Do you have an appreciation for art? Agate is one of the most unique, all-natural forms of artwork. Surprisingly, Kentucky is home to some of the most exquisite agate stones in the world. The key is to know where to find them though.

Fortunately for you, we are giving away one free copy of Kentucky Agate, in which experts Roland L. McIntosh and Warren H. Anderson map out where you can find some of the most colorful specimens in the Bluegrass state. Not only that, but they have also compiled hundreds of professional color photographs, showcasing the rare treasure in all its glory.

Be sure to click the link below and enter our giveaway for your chance to receive a free copy! Our giveaway ends at the end of the day on Tuesday, April 15! The winner will be notified by e-mail the following Wednesday.

https://docs.google.com/forms/d/1Y3SIj8U07unWin-yBPEMyAe9_xBgNPIYp2MjUmFqq7M/viewform

A Word of Advice From Professor Porkbelly!

In light of the warm weather that is slowly dawning upon us, let us turn to our guest blogger, WKU Professor Wes Berry, aka Professor Porkbelly, for some words of wisdom on how to satisfy your warm weather cravings.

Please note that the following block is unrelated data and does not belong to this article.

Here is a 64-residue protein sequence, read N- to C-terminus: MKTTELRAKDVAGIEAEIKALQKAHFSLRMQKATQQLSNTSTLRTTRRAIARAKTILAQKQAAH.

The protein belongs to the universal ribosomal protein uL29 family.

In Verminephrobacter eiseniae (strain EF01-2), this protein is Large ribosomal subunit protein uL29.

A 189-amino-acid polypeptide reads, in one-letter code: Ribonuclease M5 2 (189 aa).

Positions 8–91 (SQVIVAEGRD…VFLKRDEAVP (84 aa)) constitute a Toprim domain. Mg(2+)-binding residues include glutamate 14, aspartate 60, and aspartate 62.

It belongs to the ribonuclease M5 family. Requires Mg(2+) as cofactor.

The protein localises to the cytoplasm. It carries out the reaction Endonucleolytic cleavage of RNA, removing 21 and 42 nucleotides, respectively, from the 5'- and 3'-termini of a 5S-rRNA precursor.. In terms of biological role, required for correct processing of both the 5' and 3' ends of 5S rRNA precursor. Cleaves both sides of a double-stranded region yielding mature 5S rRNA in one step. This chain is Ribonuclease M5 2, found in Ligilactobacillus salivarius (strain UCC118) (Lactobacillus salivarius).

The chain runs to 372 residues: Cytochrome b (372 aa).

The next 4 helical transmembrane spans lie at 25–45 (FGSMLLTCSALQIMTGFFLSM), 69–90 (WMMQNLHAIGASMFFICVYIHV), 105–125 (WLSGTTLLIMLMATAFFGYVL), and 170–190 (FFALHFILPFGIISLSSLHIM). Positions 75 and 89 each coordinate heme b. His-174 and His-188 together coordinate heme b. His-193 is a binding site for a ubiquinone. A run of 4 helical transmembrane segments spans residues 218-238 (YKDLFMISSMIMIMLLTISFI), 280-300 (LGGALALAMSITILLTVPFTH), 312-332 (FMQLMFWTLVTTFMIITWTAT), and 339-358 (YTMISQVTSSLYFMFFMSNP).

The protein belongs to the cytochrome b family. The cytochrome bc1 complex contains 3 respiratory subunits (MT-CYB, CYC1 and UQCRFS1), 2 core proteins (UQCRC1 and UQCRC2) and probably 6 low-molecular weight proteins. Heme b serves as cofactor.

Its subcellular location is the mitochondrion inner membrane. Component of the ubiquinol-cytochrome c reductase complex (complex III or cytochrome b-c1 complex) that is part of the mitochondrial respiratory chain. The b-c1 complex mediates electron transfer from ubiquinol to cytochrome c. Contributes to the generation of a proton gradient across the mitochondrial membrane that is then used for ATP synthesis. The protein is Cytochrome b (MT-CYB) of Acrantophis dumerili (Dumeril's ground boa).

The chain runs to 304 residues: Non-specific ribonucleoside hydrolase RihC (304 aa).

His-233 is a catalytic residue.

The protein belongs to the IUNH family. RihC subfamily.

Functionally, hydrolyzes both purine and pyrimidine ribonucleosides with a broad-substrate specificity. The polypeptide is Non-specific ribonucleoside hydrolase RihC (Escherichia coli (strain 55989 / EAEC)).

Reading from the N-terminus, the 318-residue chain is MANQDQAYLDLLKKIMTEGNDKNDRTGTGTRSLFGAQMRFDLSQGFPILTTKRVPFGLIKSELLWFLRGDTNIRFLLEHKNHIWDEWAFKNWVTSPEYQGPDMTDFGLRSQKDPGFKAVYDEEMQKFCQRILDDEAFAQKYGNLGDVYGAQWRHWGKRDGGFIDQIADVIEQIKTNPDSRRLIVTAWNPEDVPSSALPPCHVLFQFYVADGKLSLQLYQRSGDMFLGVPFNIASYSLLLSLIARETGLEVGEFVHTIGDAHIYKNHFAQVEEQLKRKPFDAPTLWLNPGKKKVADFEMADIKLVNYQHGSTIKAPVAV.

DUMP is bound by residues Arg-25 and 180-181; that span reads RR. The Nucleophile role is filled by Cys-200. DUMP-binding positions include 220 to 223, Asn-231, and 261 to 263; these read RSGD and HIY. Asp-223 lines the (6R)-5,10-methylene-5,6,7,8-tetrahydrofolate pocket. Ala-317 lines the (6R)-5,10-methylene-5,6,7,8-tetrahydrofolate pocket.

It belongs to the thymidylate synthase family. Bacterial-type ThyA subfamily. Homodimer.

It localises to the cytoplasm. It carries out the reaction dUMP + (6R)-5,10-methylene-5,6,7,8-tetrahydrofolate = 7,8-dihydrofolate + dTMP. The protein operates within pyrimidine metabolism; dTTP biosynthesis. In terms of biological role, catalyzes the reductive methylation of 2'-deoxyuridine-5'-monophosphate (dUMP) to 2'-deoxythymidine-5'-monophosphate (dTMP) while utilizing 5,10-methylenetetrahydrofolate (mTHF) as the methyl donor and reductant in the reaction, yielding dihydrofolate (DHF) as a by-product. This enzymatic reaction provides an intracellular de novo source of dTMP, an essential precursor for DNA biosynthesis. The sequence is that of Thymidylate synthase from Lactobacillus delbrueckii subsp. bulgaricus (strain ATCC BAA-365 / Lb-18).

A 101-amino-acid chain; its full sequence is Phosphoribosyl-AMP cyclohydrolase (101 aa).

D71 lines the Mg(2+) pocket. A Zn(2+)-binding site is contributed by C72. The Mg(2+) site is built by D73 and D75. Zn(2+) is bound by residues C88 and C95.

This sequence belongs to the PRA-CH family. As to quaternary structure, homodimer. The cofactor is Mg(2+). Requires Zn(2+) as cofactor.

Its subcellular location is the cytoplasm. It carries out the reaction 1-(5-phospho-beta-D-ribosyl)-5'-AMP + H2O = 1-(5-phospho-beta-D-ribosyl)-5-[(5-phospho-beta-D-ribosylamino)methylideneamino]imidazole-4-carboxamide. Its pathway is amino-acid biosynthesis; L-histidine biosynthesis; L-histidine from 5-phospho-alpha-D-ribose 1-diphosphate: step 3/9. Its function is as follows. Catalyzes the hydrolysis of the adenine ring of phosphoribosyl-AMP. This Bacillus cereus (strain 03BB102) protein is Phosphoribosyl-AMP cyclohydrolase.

“April is the cruelest month, said T.S. Eliot, the American poet who became an Englishman. I doubt Eliot would’ve scribbled that famous line if he’d been living in Kentucky, where April brings Red Bud and Dogwood blooms, the return of Purple Martins, and the sweet smell of animals cooked over wood coals. That’s right. It’s barbecue time.

In 2009 Professor Porkbelly (yours truly) officially hit the blue highways of Kentucky determined to eat at every barbecue joint from the Mississippi River to Appalachia, and a few years later and 25 pounds heavier I published the results in The Kentucky Barbecue Book.

What did I discover? We Kentuckians are like the big-souled poet Walt Whitman–large, containing multitudes of barbecue. We cook an impressive variety of God’s creatures on numerous contraptions, using diverse mops, sops, sauces and different types of hardwoods. And heck, some of the best places just serve up long-smoked meats naked—just meat, smoke, and time. Maybe some salt and pepper, which is nearly naked.

In a few-county region in southcentral Kentucky, you can eat “Monroe Co. Style,” thin-sliced pork grilled over hickory coals and sopped with a vinegary-lardy-peppery sauce. This short video of R & S Bar-B-Q in Tompkinsville in Monroe County showcases this sweat-inducing BBQ treat. You like Buffalo style wings? Then you’ll probably dig the heat of Monroe Co. style. Get it “dipped” if you like a tingly tongue. The Kentucky Barbecue Book includes an old recipe of this distinctive microregional barbecue dip.